The various photos show the layout of the basic components onto the clock's base board. The use of a distribution board for both the I2C communications and 5V power has the advantage of only requiring two pins on the WeMOS board and allows two DC-DC step down 12V to 5V supplies to be used. The first supply to power the board, LCD, RTC, MP3 player etc., the second dedicated to powering the clock display and display driver circuit.


The attached files include the ICO Arduino source file and the Android App. The first ICO file contains code which allows the WEMOS to control the BME280, RTC Clock, and LCD screen. This project gave me the opportunity to build on an original Wifi Robot project. The WEMOS D1 R2 Arduino software was based on a previous clock where a Wifi communications package was added using a simple “GET” and “SET” host commands to firstly get the current clock values and secondly set the current clock date and time, as displayed on the App., is used to remotely update the clock. The second ICO file, "WifiAccesPoint" is a simple test routine to establish that the correct send and return strings are working correctly.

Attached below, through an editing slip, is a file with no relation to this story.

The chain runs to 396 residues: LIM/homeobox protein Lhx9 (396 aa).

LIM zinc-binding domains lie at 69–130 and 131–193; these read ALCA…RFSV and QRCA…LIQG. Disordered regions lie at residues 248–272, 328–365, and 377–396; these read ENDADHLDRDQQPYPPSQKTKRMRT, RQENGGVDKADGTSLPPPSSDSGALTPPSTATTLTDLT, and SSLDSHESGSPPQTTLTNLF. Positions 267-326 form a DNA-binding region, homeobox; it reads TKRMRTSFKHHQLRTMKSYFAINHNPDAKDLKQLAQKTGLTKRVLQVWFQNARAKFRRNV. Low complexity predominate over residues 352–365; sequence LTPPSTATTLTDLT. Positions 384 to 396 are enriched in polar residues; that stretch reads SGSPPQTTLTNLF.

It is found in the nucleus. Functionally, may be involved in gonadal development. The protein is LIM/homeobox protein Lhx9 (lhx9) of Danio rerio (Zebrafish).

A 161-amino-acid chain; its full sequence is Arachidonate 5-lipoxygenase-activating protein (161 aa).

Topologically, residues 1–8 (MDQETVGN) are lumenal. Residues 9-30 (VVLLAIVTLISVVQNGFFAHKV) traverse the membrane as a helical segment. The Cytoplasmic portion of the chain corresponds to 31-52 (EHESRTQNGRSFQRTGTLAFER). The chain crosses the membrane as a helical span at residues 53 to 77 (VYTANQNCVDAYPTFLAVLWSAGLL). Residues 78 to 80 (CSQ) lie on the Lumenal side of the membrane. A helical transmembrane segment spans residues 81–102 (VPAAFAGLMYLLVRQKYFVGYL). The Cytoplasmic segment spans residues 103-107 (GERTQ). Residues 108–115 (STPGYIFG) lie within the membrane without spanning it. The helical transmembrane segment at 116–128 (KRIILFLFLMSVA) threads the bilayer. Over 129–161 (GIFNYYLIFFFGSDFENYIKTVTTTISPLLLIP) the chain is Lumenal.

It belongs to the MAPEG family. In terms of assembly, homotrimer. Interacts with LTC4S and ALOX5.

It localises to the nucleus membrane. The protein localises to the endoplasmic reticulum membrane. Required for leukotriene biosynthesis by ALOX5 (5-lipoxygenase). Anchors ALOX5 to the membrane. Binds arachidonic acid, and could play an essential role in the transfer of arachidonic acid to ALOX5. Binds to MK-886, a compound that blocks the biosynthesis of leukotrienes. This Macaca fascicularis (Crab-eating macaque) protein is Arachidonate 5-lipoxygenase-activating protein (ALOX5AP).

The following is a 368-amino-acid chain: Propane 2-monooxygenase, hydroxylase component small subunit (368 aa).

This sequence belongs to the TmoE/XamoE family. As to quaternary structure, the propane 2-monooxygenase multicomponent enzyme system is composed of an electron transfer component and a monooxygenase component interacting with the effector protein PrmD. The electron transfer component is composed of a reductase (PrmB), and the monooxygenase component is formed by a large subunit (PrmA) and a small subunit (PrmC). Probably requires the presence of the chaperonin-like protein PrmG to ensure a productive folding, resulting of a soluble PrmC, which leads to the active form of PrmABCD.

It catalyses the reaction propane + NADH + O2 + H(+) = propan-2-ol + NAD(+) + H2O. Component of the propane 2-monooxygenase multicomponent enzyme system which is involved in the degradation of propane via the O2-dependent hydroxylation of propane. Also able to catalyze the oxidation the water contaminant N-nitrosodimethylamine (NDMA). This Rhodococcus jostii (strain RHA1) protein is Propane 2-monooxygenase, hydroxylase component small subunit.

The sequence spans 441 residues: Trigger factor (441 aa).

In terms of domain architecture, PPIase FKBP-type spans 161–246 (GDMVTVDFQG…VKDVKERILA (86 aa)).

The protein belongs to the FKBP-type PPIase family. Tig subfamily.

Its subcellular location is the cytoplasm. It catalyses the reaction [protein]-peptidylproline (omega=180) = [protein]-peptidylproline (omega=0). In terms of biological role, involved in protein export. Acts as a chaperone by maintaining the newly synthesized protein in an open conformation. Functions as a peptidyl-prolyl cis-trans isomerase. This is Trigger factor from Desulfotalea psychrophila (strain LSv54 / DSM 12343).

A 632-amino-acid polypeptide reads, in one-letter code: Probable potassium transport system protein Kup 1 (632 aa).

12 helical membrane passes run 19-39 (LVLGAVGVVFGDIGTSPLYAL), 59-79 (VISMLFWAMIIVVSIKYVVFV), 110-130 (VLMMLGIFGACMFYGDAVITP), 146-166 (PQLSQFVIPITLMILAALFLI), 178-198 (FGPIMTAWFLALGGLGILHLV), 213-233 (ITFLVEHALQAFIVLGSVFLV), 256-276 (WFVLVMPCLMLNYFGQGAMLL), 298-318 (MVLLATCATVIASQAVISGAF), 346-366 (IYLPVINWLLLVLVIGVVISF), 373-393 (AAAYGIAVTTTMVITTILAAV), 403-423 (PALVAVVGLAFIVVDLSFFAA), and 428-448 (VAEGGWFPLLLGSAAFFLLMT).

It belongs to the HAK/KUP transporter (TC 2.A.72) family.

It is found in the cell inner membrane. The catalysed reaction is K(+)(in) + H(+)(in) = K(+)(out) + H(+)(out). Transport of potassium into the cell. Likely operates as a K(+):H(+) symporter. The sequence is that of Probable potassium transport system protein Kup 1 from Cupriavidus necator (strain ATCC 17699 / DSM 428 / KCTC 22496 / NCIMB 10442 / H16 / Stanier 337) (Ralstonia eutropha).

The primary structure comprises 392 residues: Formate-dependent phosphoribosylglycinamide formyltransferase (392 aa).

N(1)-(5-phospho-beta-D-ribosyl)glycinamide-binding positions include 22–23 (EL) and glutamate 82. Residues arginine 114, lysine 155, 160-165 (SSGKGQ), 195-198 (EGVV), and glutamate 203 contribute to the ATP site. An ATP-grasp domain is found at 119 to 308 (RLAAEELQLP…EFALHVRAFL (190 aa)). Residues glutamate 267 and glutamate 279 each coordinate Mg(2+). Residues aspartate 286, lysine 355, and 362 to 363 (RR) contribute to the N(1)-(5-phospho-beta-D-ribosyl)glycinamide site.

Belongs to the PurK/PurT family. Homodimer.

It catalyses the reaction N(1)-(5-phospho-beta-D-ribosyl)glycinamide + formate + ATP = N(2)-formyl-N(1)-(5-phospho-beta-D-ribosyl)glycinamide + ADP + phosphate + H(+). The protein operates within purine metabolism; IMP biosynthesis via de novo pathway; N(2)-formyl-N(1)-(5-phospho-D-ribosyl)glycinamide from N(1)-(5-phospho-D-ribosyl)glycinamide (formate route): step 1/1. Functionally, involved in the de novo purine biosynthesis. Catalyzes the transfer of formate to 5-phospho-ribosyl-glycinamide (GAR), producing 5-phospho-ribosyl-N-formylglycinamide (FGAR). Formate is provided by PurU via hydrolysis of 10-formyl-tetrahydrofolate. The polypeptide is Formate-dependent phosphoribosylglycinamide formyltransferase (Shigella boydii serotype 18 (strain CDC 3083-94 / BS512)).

NOTE: Currently I cannot upload the following file "app-release.apk". I am waiting for the support team to fix this problem.

It should be noted that version 1.8.10 Arduino IDE has been used and the board selected was "LOLIN(WEMOS) D1 R2 & Mini". The following special libraries were downloaded: Wire.h, LiquidCrystal_I2C.h, SoftwareSerial.h, DFRobotDFPlayerMini.h, SparkFunBME280.h, RTClib.h, ESP8266WiFi.H, WiFiClient.h, and ESP8266WebSErver.h The Wifi access Point created by the WEMOS ESP8266 chip is called "WifiClock" and has a password of "password". It is possible to update the clock not using the bespoke Android App.rather using a standard web page viewer, with the "Wificlock" access point selected, and entering https command as follows: